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James D Smith Photos

As a belated tribute to the late James D. Smith, who died in 2001, we thought it would be appropriate to display some of Jim’s unique wartime colour photographs, taken at Bottisham and Little Walden during the period August – November 1944.

Please click on the thumbnail picture for a high quality enlargement.

376th Squadron pilot Lt. James D. Smith poses for the camera on duty shift as Assistant Operations Officer for his unit at Bottisham. Providing localised control of aircraft and usually positioned near an active runway, the high-visibility vehicle is the 361st Fighter Group’s Chevrolet Control Truck.
This view of Bottisham from the Group’s UC-61 shows part of the 374th Squadron area in the right foreground, the main hangar, Group headquarters, technical facilities and flying control in the centre and the 375th Squadron area in the background. The A45 Cambridge – Newmarket road is shown on the left.
A Dodge ambulance provides a make-shift bar for 376th Squadron pilots (L-R) Lts. Victor E. Bocquin, Donald T. Woodward, Jimmie C. Wright, Ray S. White, Robert D. Shirmer and Cecil A. Laxton at Bottisham.
Lt. Robert W. Myers enjoys a moment’s relaxation in the 376th Squadron pilots’ room at Bottisham. Above the fireplace, a gallery of pilots’ photos surrounds the Squadron’s distinctive white rabbit insignia while, on the left, pilots’ name tags are displayed on the Flight boards.
Displaying four aerial and four ground victories on the canopy frame, L/Col. Wallace E. Hopkins’ P-51D “Ferocious Frankie”, 44-13704, B7:H lines up for take-off on the steel mat main runway. This Mustang was eventually salvaged after a take-off crash at Little Walden on 9 November 1944.
Named for his wife and sporting a Malcolm “bubble” canopy, Capt. William J. Shackelford’s P-51B “Queen Jean”, 42-106875, E2:D lines up with a 375th Squadron flight at Bottisham. As illustrated in Photo 23 of the Crash Photos Gallery, this aircraft also crashed on 9 November 1944.
Lt. Jimmie C. Wright’s personal mount, P-51D “Small Fry IV”, 44-14165, E9:Q (See also Photo 16, 376FS Gallery) lines up with a 376th Squadron flight and Holy Trinity Church, Bottisham in the background. Re-coded E9:F and renamed “Rose’s Nightmare”, this machine was later assigned to Lt. Charles C. Cole, Jr.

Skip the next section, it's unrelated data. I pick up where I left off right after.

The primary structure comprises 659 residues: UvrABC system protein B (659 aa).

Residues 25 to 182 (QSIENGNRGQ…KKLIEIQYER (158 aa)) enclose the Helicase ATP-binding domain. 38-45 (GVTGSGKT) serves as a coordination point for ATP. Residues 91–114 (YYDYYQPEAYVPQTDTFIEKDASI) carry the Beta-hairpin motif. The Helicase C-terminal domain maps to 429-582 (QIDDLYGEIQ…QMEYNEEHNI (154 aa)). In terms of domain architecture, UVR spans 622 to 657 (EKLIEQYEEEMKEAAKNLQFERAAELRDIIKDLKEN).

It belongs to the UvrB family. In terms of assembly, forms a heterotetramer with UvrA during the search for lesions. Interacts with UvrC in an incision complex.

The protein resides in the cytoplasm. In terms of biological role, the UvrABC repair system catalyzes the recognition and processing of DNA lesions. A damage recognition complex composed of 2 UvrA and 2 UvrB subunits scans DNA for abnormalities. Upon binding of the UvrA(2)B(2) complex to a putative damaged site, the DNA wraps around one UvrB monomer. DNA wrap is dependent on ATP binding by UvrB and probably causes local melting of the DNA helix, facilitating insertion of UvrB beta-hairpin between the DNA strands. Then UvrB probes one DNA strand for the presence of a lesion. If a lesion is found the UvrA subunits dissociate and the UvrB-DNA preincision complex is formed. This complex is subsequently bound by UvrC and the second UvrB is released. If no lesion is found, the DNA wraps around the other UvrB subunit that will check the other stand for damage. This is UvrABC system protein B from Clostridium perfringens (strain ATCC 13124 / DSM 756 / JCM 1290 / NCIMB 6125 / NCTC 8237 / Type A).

Another 376th flight includes P-51D “Rach”, 44-13646, E9:T, running up second from right. Originally named “Goona II”, coded E9:C and assigned to L/Col. Roy B. Caviness, this aircraft was also later renamed “Lil’ Larry”, re-coded E9:W and crashed on 24 April 1945. (See Photo 29, Crash Photos Gallery)
In addition to the UC-61, Group HQ was also assigned a Cessna UC-78 Bobcat, “Uncle Tom’s Cabin”, shown here with 376th pilot Lt. Victor E. Bocquin. Probably named after the 361st’s original CO, Col. Thomas J.J. Christian, Jr., it was lost in a crash on 14 November 1944. (See Photo 25, Crash Photos Gallery)
Following the Group’s move to Little Walden in late September 1944, the 376th established a new pilots’ room in a large Nissen building, with wall maps and display panels. Lt. Walter J. Kozicki was largely responsible for the artwork and is believed to have produced this combined Flight board/Honor Roll design.
This close-up of the Honor Roll shows the names of the fifteen 376th pilots who were lost during the first ten months of combat. Four were killed in action over enemy territory, six were taken prisoner, one evaded capture and four were killed in accidents in the UK. Two of the latter were returning from combat missions.
The nerve centre of all flying activity at Little Walden was the control tower, situated near the eastern edge of the airfield perimeter. Runway heading boards indicate runway 04 in use, while the 135 crash truck stands by for emergencies. Having been refurbished in 2003, the tower remains one of the best preserved buildings on the old airfield today.